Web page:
Have theSchnees 10'' outfitter II, I love them,you will need a little more support if it is rocky. Also have a pair of Cabelas Meindls they are holding up well and are comfortable on long hikes, I have bunyons so a lot of boots are not comfortable. Had a lot of Danners over the years, no problem there either.I try to take dry socks along and use leather conditioner regularly.
Danner, I dont know what style they are but they are real comfortable until it gets below freezing. If your walking it alright but if you set still long my feet get cold. They fit easily into a stirrup too.
For elk hunting rifle season in the Rockies I wear either my Matterhorn 1998 boots or Miendel Denali (old model) boots. Generally I mostly wear the Matterhorns. If the snow is deep I bring knee high gortex gaitors. I've always had good luck with both boots. Layered with heavy weight wool socks I'm comfortable in temps down into the upper teens while statonary. On my feet in motion and I've been comfortable into single digit temps. But for really freezing arctic temps I wear felt lined pack boots with heavy socks. Generally for rocky terrain I like a stiffer midsole and outsole like the Denali. For open meadows and valleys or forested areas I wear the Matterhorns.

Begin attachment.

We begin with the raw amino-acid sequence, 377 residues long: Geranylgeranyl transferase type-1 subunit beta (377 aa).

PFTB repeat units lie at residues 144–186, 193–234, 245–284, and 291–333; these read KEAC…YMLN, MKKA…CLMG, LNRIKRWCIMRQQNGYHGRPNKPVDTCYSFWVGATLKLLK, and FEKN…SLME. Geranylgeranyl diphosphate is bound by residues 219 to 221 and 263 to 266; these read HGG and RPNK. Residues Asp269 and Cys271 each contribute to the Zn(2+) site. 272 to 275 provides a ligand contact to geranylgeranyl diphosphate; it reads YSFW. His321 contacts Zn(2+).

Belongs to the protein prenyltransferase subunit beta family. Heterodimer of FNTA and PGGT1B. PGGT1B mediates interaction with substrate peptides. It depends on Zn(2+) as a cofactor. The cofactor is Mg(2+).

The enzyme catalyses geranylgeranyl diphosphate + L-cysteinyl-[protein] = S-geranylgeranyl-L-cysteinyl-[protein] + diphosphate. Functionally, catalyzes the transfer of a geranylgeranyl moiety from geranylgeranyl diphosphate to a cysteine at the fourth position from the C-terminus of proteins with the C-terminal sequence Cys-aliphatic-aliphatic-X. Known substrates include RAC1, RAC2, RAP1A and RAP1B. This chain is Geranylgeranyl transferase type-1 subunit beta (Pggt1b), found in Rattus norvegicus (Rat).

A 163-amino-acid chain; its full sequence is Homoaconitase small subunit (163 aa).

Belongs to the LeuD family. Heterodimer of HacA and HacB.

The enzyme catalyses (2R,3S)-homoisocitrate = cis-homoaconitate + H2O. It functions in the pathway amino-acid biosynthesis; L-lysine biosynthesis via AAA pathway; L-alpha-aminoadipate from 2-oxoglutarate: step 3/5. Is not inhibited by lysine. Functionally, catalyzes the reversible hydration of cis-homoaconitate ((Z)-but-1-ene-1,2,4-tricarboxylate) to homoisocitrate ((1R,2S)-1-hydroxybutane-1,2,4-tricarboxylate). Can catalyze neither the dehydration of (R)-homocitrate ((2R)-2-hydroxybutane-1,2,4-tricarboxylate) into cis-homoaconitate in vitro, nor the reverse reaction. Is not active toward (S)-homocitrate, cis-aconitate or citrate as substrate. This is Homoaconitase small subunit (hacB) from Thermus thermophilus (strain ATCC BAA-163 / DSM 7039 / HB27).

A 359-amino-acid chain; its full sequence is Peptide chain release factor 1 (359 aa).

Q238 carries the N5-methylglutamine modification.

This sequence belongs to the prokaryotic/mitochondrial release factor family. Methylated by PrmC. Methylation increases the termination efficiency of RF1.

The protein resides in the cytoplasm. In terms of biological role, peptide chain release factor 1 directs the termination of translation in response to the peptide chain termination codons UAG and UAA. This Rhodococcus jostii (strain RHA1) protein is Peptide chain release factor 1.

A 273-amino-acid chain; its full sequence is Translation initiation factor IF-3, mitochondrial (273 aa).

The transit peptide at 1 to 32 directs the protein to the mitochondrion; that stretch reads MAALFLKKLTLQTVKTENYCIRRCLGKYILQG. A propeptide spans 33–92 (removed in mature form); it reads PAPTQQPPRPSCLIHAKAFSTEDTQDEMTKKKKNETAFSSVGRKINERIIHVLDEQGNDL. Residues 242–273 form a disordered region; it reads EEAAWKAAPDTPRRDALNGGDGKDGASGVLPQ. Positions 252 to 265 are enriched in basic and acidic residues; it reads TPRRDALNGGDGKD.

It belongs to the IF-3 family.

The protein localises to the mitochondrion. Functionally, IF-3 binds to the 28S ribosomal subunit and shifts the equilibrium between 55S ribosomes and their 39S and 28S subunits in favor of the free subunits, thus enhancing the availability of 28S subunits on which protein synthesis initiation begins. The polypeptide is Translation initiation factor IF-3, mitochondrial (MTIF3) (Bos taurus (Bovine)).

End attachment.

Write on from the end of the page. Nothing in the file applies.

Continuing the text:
I have the Irish Setter Grizzly Tracker 1000gr and the first time I wore em was the first day of the hunt and I hiked around in the snow all day long and they were more than comfortable and my feet were warm and dry all day long.
There are times when the deer are simply not moving and you're forced to make something happen. Maybe you're up against a full moon or hot weather. This is when a silent drive to force deer to move should be considered.
By silent drive, you're not yelling and making a commotion to scare the deer. When deer are panicked, they're liable to bust out of the cover on a dead run, and any shot you get will be tough to make.
A silent drive is different. It means playing the wind to carry the driver's...